Jon Wertheim answers reader questions about Serena Williams, Roger Federer, Monica Seles and more in his weekly Mailbag ahead of the Indian Wells tournament.
Have a question or comment for Jon? Email him at email@example.com or tweet him @jon_wertheim.
A quick pre-Indian Wells Mailbag. Scheduling note: I’ll be in the desert for most of the next week so check back—and watch Tennis Channel, as you were surely going to do, anyway—for periodic updates.
Oh, Jon—how I've missed you! Did you miss me too? I've been following you since I was 19 years old (my first year in university) and you've answered my questions before. It gives me utter joy when you do! My last answered question was in 2006! I'm praying to all the gods that you answer this one: Compare Serena Williams and Roger Federer. Based on all their accomplishments in singles, doubles and mixed doubles, rankings and career prize money, if both stopped playing (regardless of their gender) who would be the GOAT in your mind? My money is on Serena.
• First, I’ve missed you terribly. And though you have officially made me feel old, I always hate it when prayers go unanswered. Your question is a reasonable one that I’m sure other fans have pondered. But I have no answer here. Different fields, different set of demands, different external pressures, different dimensions to rivalries with opponents.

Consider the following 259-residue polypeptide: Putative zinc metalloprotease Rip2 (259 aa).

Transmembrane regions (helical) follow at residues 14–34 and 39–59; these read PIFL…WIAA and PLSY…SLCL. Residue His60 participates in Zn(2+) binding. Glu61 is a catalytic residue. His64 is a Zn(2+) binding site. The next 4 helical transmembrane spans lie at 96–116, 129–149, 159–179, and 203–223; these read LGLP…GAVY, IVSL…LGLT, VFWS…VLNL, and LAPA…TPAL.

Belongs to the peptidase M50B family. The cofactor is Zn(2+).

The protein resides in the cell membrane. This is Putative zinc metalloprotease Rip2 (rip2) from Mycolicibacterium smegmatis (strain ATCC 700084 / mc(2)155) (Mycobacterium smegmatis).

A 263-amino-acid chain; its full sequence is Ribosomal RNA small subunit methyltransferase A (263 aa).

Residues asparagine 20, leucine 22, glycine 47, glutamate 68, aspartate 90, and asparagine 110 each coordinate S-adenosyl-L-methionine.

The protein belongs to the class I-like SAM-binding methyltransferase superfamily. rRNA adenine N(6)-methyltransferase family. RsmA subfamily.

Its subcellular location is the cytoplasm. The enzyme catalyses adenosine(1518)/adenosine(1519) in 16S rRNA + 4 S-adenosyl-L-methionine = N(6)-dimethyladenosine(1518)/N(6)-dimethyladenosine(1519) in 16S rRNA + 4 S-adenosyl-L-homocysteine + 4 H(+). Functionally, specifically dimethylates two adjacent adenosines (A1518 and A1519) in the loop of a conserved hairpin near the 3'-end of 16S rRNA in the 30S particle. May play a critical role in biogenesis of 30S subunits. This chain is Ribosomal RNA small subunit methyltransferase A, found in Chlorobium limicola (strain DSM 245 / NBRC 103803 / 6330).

Let’s pivot and go here: you would be hard-pressed to find two people—much less, two tennis players—with more stark surface differences. Everything from upbringing to disposition to their approach to celebrity. And yet there are some real similarities and symmetries between Federer and Serena. Two players, born within a few weeks of each other, struggle early to fulfill potential before settling in. Their distributions of majors is quite similar. Now, in their mid-30s and constantly measured against their pasts, they continue on. Enjoy them both. Consider them the male and female GOATS, a billy and nanny, so to speak.
I am a huge fan of Monica Seles. I noticed she will be playing Gabriela Sabatini in an exhibition at Madison Square Garden (prior to the exhibition between Federer and Dimitrov). Anyways, I remember after the stabbing, Seles refused to play in Germany. I don't think she ever returned there. Knowing that Serena Williams has grown as a person and has decided to return to Indian Wells this year, would the sparkle in Seles' career be brighter had she decided to play in Germany and rekindled with the fans there? Lastly, if player A decides to skip mandatory events for whatever reason, is there enough support for them to do it without penalty (money and/or ranking points) the way Seles and Serena have done? I wonder how the ATP and WTA tours reconcile this. Any thoughts?